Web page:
DUBAI Feb 5 Bahrain will begin reconciliation
talks on Sunday with opposition groups, the government said on
Tuesday, in an effort to end nearly two years of strife over
demands for more democracy in the U.S.-allied Gulf Arab state.
Opposition groups contacted by Reuters suggested they would
attend the talks but cited differences with the government over
the goal of the dialogue that could undermine its effectiveness.
The small island kingdom, where the U.S. Fifth Fleet is
based as a bulwark against Iran, has been in ferment since
protests erupted in early 2011 led by majority Shi'ite Muslims
demanding a constitutional monarchy with an elected government.
The talks are seen as crucial to restoring stability to the
oil-producing kingdom neighbouring oil superpower Saudi Arabia.
Bahraini officials said invitations would be issued later in
the day to about 17 pro-government and opposition groups and
delegates from the two houses of parliament to attend the talks
starting on Feb. 10.
"We have every intention to make this dialogue a success,"
Information Affairs Minister Samira Rajab told Reuters. "The
onus is on the other parties and their seriousness in pursuing
Khalil al-Marzouq, a senior official in the main opposition
group Wefaq, said his and other dissident groups were at odds
with the government over the aims and mechanism of the talks.
He said that opposition leaders wanted representatives of
the ruling Al Khalifa family to participate and had also
requested unspecified international experts to attend.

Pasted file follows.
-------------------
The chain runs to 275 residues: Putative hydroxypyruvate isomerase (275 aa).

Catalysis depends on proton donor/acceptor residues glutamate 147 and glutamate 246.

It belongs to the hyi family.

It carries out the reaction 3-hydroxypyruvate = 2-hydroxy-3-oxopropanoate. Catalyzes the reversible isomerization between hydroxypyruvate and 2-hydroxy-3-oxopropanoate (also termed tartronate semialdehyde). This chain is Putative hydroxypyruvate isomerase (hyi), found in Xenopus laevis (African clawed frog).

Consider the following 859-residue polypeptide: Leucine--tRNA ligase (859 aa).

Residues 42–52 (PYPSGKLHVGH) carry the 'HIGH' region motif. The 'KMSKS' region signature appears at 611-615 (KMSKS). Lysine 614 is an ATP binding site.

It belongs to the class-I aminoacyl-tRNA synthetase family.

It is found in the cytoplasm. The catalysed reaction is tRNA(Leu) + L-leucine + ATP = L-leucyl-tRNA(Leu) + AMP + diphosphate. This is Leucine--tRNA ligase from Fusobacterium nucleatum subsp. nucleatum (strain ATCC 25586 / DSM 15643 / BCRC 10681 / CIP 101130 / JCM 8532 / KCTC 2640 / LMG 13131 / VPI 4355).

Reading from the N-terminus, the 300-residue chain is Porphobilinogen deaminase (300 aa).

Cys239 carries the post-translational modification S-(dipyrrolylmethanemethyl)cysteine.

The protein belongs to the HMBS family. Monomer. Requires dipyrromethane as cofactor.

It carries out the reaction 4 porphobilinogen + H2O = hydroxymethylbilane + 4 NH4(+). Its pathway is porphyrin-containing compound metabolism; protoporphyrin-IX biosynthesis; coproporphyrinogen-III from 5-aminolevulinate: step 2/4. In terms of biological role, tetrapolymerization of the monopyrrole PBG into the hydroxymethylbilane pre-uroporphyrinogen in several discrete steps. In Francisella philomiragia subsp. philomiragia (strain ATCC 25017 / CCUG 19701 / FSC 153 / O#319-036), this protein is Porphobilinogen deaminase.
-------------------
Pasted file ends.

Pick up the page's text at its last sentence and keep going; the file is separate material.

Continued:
The government had either rejected these demands or sought
to defer them for discussion at the talks, he said.
"We want a real dialogue, serious negotiations on a
mechanism that will restore powers to the people and turn
Bahrain into a constitutional monarchy," Marzouq said.
Bahraini officials say the kingdom has introduced major
reforms since the Sunni Muslim-led authorities imposed temporary
martial law to help crush major pro-democracy unrest inspired by
Arab Spring demonstrations in Tunisia and Egypt.
The reforms, part of wider constitutional changes announced
by King Hamad in January 2012, boost parliament's powers to
question and remove ministers and to withdraw confidence in the
The opposition says the reforms are cosmetic because they do
not challenge the royal family's monopoly on ultimate power, and
smaller scale protests have continued.
Shi'ite Muslims complain of discrimination in the electoral
system, jobs, housing, education and government departments. The
government denies discriminating against anyone.
(Reporting by Sami Aboudi; Editing by Mark Heinrich)